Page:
Electronic – Connecting two Ethernet PHY without magnetics


In a (tentative) new design I want to connect two 100 Mbit/s Ethernet PHY similar to LAN8270a, separated by few inches on the same PCB, with same ground plane (but different power supplies). I have the choice of one of my PHY, but the other is embedded in an as-yet-unspecified PCIe to Ethernet IC (perhaps Gigabit but used in 100 Mbit/s mode), and it is critical that this PHY thinks there is a bona fide 100 Mbit/s Ethernet connection.

I could use the following


simulate this circuit – Schematic created using CircuitLab

but I would like to achieve the same without the magnetics, in order to save on cost, purchasing headaches, and if at all possible power consumption.

I can imagine an RC network, perhaps as simple as in this appnote, found thanks to a similar question; or maybe engineered with attenuation and lowpass, but that will not emulate the fact that with real magnetics, when there is a negative pulse on TX1P, there is a positive pulse on TX1M and RX2M. I am uncertain about if that would prevent some PHYs from working normally.

Anything to suggest that one is confident will work for practically any PHY around?

Best Answer

You might be interested by these Application Notes about transformerless/magnetic-less ethernet application

They both have an example of transformerless operation on a PCB, with a capacitor in place of a transformer. In a case where you control both side of the connector, only one capacitor on the line can be mounted. But if you control only one side you have to put a capacitor two, in case the other side has nothing or has a transformer.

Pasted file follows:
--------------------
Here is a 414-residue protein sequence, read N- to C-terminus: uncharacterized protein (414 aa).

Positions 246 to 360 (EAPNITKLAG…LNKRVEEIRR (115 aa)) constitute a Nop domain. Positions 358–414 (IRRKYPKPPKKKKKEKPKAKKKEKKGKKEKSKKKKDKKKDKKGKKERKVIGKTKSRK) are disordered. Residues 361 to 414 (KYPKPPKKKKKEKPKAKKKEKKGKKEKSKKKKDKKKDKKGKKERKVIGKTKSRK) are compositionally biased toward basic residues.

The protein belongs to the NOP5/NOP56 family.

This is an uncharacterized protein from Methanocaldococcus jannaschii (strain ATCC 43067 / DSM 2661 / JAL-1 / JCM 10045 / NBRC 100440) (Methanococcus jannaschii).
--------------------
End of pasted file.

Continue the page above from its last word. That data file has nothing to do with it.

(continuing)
I had to work on a 1000Base-KX backplane connection, and its problem is this standard is not very well known and you can have difficulties to implement it, have information about it, etc.

In my case I needed to have an oscilloscope pattern to observe the signal. After few email to the oscilloscope company and few phone calls I had them understood that I was talking about 1000Base-KX and not 1000Base-CX (Ethernet over Coax).

The 1000Base-KX was "retro-implemented" in the IEEE802.3 when the 10GBase-KX was created. So the 1000Base-KX is a standard derived from 10G and officially become a IEEE standard years after the adoption of the Gigabit standards.

Also 1000Base-KX only need 2 pairs (Full-Duplex) but the operating frequency is around 1Ghz which involves signal integrity issues where 1000Base-T and 100Base-T(X) stays at 125MHz.

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